The Tacit ‘Quantum’ of Meeting the Aesthetic Sign; Contextualize, Entangle, Superpose, Collapse or Decohere

Jan Broekaert

Onderzoeksoutput: Articlepeer review

Samenvatting

The semantically ambiguous nature of the sign and aspects of non-classicality of elementary matter as described by quantum theory show remarkable coherent analogy. We focus on how the ambiguous nature of the image, text and art work bears functional resemblance to the dynamics of contextuality, entanglement, superposition, collapse and decoherence as these phenomena are known in quantum theory. These quantumlike properties in linguistic signs have previously been identified in formal descritions of e.g. concept combinations and mental lexicon representations and have been reported on in the literature. In this approach the informationalized, communicated, mediatized conceptual configuration—of e.g. the art work—in the personal reflected mind behaves like a quantum state function in a higher dimensional complex space, in which it is time and again contextually collapsed and further cognitively entangled (Aerts et al. in Found Sci 4:115–132, 1999; in Lect Notes Comput Sci 7620:36–47, 2012). The observer–consumer of signs becomes the empowered ‘produmer’ (Floridi in The philosophy of information, Oxford University Press, Oxford, 2011) creating the cognitive outcome of the interaction, while loosing most of any ‘classical givenness’ of the sign (Bal and Bryson in Art Bull 73:174–208, 1991). These quantum-like descriptions are now developed here in four example aesthetic signs; the installation Mist room by Ann Veronica Janssens (2010), the installation Sections of a happy moment by David Claerbout (2010), the photograph The Falling Man by Richard Drew (New York Times, p. 7, September 12, 2001) and the documentary Huicholes. The Last Peyote Guardians by Vilchez and Stefani (2014). Our present work develops further the use of a previously developed quantum model for concept representation in natural language. In our present approach of the aesthetic sign, we extend to individual—idiosyncratic—observer contexts instead of socially shared group contexts, and as such also include multiple idiosyncratic creation of meaning and experience. This irreducible superposition emerges as the core feature of the aesthetic sign and is most critically embedded in the ‘no-interpretation’ interpretation of the documentary signal.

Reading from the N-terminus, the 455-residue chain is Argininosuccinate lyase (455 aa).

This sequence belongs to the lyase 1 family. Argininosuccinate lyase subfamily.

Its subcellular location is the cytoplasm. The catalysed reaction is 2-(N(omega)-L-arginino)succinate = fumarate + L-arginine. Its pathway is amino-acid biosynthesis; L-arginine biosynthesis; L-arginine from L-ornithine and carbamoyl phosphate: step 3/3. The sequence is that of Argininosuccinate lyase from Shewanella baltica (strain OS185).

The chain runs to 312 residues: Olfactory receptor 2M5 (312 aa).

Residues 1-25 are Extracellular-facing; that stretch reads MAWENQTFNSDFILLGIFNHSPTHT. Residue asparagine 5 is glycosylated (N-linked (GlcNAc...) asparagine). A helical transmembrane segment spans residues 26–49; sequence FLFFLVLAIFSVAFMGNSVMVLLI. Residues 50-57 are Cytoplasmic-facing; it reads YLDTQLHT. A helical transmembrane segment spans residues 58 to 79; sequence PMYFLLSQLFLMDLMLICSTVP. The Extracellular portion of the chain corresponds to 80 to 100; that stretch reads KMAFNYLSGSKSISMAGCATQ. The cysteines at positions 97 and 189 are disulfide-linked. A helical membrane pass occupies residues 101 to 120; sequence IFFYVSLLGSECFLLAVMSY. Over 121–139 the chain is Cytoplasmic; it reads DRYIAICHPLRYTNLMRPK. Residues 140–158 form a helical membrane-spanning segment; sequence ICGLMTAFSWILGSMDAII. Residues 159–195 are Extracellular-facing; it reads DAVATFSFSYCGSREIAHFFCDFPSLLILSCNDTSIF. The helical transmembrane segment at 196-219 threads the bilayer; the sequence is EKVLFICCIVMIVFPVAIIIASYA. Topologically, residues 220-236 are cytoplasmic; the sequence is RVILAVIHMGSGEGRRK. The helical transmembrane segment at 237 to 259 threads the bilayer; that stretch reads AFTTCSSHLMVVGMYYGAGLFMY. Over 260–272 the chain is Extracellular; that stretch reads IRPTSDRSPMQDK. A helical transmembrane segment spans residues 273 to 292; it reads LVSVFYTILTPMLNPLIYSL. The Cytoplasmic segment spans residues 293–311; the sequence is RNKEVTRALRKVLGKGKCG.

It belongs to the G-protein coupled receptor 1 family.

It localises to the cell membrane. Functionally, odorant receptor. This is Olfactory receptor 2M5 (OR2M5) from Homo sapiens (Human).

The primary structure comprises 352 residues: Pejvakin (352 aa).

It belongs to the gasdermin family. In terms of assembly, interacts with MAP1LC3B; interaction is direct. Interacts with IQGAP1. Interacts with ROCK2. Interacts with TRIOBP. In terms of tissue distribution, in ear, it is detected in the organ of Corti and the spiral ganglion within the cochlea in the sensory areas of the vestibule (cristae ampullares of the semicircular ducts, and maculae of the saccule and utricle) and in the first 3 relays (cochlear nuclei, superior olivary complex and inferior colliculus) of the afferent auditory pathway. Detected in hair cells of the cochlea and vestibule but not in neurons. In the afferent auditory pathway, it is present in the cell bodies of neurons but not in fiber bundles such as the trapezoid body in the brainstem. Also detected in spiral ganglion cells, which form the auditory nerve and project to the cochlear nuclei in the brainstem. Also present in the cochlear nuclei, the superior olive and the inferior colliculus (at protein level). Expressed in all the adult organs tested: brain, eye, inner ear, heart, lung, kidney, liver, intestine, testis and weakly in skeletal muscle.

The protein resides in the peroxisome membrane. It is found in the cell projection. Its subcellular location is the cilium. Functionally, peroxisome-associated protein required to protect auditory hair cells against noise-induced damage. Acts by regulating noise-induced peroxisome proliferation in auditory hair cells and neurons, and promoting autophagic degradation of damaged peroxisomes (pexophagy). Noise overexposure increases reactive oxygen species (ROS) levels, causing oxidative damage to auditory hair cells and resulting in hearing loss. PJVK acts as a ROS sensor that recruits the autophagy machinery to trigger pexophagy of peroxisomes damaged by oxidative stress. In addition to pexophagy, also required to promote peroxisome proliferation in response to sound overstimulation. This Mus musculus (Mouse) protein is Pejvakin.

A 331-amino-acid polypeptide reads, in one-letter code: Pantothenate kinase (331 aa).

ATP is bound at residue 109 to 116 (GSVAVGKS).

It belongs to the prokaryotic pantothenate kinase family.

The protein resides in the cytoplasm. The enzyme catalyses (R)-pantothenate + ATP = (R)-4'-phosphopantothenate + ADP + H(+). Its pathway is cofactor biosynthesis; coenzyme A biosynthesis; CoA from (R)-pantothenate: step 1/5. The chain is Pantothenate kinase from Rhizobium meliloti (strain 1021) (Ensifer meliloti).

Originele taal-2English
Pagina's (van-tot)255-266
Aantal pagina's12
TijdschriftFoundations of Science
Volume23
Nummer van het tijdschrift2
Vroegere onlinedatum10 jan 2017
DOI's
StatusPublished - jun 2018

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